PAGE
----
Big companies like Vorwerk often also require a certain order, without which few would function properly. How do you strike the balance between freedom and structures?

We achieve this chiefly by getting the right mix of people in our teams, so that we have a balanced set-up with structured and creative people and bring together a wide range of expertise in digital, hardware and software development.

Basically, the following applies: Without a certain kind of order, creative ideas cannot be transformed into concrete solutions. Certain structures provide the stability needed for people to give free rein to their creativity. Now we are even working on creating structures for innovations that did not exist before.

Could you please give us an example?

We have overlaid some innovation processes so that not only our advance developers have the time to work on new ideas, but also specialists from other areas of expertise. In addition, we are trying to promote regular interdepartmental transfers of information with a new meeting structure – and the meetings are held immediately after an idea has been put forward instead waiting for it to reach a certain development maturity. But the simplest example of this is my position, which was newly created: It did not exist until a year ago.

So what’s the route to becoming an innovation manager?

I studied management and economics and gained plenty of experience in many different areas, including product management or while working for a marketing agency, and especially in the digital sector during my time as a student. After earning my master’s degree in international marketing management, I made the direct transition from university to Vorwerk. Given my all-round education, during which I learned to take a holistic approach, my boss said: “You’re a perfect fit!”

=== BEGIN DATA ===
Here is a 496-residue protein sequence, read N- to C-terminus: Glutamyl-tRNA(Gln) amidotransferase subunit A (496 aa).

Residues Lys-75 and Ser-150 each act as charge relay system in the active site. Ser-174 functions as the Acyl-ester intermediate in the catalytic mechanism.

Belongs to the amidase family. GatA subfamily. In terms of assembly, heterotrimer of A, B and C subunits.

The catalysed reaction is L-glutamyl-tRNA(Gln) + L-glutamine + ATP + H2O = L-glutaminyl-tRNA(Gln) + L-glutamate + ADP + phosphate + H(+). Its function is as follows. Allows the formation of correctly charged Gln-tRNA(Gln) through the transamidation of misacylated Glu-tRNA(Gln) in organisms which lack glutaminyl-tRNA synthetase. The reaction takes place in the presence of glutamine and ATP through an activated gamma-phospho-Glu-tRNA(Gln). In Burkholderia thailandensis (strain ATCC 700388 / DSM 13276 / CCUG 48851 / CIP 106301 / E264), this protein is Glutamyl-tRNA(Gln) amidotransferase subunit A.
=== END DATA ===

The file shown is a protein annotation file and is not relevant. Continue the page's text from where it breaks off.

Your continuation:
What’s the most exciting thing about your job?

I find it incredibly interesting because it gives me the chance to change many things. What’s more, the job is very varied, and I don’t really have a set daily routine. Sometimes I will catch up with the team in a telephone conference, the next day, I might be at Advance Development in Wuppertal leading a workshop. On top of that, I work alongside colleagues from different countries, such as France and Spain. When an idea or an initiative comes from there, I like to talk to the people concerned in person and go down to visit them.

And plus, I regularly attend events and trade fairs to see how other companies go about innovating, on the one hand, and on the other, to spot new trends. That way, we often get to see an idea of our own from a different angle.

Talking of trends: Are there any that you are particularly concerned with right now?

We keep a very close eye on smart home developments, of course, and draw conclusions from them for the kitchen and especially the smart kitchen. Optimizing connectivity between devices continues to be a key focus here.

It’s important that we think holistically and further develop the “ecosystem” around the Thermomix® and food preparation. The most important development is that we no longer define ourselves through hardware, but understand that new things can be created on different levels by integrating what already exists, be it at recipe level or purchasing of ingredients.

Without a certain kind of order, creative ideas cannot be transformed into concrete solutions.